Located in the Garden District neighborhood, this park is one of the oldest in the city and is home to the Allan Gardens Conservatory, a series of six interconnected greenhouses enclosing 1,486 square meters of taxonomically organized botanical collections. The five-hectare parcel is segmented into smaller spaces by numerous linear paths running with and diagonal to the surrounding urban grid. Planted with more than 300 trees, the collection includes black cherry, American beech, sassafras, sugar maple, and red oak, most of which have stood for over a century.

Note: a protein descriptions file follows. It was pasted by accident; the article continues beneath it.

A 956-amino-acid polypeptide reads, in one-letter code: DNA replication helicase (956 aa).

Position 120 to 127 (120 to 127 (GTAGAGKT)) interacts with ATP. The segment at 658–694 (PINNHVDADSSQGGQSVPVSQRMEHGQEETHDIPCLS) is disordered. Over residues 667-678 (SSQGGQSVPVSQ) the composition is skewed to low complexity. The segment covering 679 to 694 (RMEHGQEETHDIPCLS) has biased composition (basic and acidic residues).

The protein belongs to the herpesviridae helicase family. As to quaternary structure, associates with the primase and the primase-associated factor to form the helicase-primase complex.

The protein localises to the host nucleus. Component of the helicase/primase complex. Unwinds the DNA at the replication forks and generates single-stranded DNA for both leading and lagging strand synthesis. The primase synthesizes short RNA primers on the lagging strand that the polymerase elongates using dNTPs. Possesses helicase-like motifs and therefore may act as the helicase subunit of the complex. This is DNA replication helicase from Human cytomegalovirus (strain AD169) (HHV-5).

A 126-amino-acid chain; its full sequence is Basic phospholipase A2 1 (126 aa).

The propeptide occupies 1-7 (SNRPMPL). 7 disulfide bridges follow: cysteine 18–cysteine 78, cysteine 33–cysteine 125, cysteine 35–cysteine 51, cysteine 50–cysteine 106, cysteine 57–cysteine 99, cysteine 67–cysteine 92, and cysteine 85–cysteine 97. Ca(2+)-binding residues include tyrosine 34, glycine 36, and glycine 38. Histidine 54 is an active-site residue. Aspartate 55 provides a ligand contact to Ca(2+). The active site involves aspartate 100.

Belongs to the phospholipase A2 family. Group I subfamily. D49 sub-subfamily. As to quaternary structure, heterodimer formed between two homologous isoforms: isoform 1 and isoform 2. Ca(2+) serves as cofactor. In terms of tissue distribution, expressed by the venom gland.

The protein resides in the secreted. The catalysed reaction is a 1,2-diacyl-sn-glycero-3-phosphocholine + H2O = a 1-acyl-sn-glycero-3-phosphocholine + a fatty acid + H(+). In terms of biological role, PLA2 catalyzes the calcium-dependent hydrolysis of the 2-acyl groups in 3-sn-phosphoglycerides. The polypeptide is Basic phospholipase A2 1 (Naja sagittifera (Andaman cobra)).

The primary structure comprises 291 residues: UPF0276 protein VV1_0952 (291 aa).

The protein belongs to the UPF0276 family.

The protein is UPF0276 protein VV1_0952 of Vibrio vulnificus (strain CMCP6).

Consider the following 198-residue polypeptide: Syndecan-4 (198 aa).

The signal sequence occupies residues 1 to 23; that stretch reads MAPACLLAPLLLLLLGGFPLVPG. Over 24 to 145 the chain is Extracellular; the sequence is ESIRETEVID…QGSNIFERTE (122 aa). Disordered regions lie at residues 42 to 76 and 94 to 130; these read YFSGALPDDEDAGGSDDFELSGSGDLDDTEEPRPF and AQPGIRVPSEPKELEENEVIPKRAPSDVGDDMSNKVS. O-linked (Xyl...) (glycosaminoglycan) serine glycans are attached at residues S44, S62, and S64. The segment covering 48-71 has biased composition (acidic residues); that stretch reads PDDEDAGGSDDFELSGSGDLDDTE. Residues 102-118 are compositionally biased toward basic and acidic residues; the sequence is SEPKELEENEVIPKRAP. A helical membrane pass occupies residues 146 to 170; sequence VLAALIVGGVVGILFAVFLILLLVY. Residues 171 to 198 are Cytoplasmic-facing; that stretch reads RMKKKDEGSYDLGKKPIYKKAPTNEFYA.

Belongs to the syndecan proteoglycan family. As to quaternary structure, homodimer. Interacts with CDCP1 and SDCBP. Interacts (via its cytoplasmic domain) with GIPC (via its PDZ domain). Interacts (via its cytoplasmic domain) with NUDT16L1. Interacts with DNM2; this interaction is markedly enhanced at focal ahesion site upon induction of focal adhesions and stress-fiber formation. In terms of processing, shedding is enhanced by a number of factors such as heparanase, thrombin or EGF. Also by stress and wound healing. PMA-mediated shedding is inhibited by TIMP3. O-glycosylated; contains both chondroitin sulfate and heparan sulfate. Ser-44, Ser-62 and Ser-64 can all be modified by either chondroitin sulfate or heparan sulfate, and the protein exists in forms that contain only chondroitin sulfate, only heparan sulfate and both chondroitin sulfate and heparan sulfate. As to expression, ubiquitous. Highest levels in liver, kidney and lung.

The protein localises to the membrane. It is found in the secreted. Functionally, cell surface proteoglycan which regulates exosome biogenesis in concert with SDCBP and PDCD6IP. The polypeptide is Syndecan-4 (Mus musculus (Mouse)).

The park originated with a gift of two hectares to the Toronto Horticultural Society in 1858 by Toronto mayor George William Allan. The first horticultural gardens opened two years later against the backdrop of a rustic pavilion designed by William Hay within Picturesque grounds organized from a central plan with meandering paths, laid out by landscape gardener Edwin Taylor, a pupil of Sir Joseph Paxton. Two additional hectares were purchased from Allan in 1864, and a new iron-and-glass horticultural pavilion and conservatory were opened in 1879. A large, ornate fountain and iron fence were also constructed (the former removed in the 1950s). Fire destroyed the horticultural pavilion and parts of the conservatory in 1902, which occasioned the building of the Victorian glass-domed Palm House, designed by Robert McCallum and opened in 1910. Additional land was added to the park's western section in the late 1950s, and J. Austin Floyd redesigned the landscape, adding a row of circular fountains east of the Palm House. The fountains were replaced in 1995 with a pergola designed by landscape architect Robert Duguid. In 2004 a greenhouse constructed on the University of Toronto campus in 1931 was relocated to Allan Gardens, and in 2008 space was ceded at the site for two dog parks. In 1986 Allan Gardens was designated a heritage property under the Ontario Heritage Act, and since 2002 the non-profit Friends of Allan Gardens has overseen the revitalization of the park.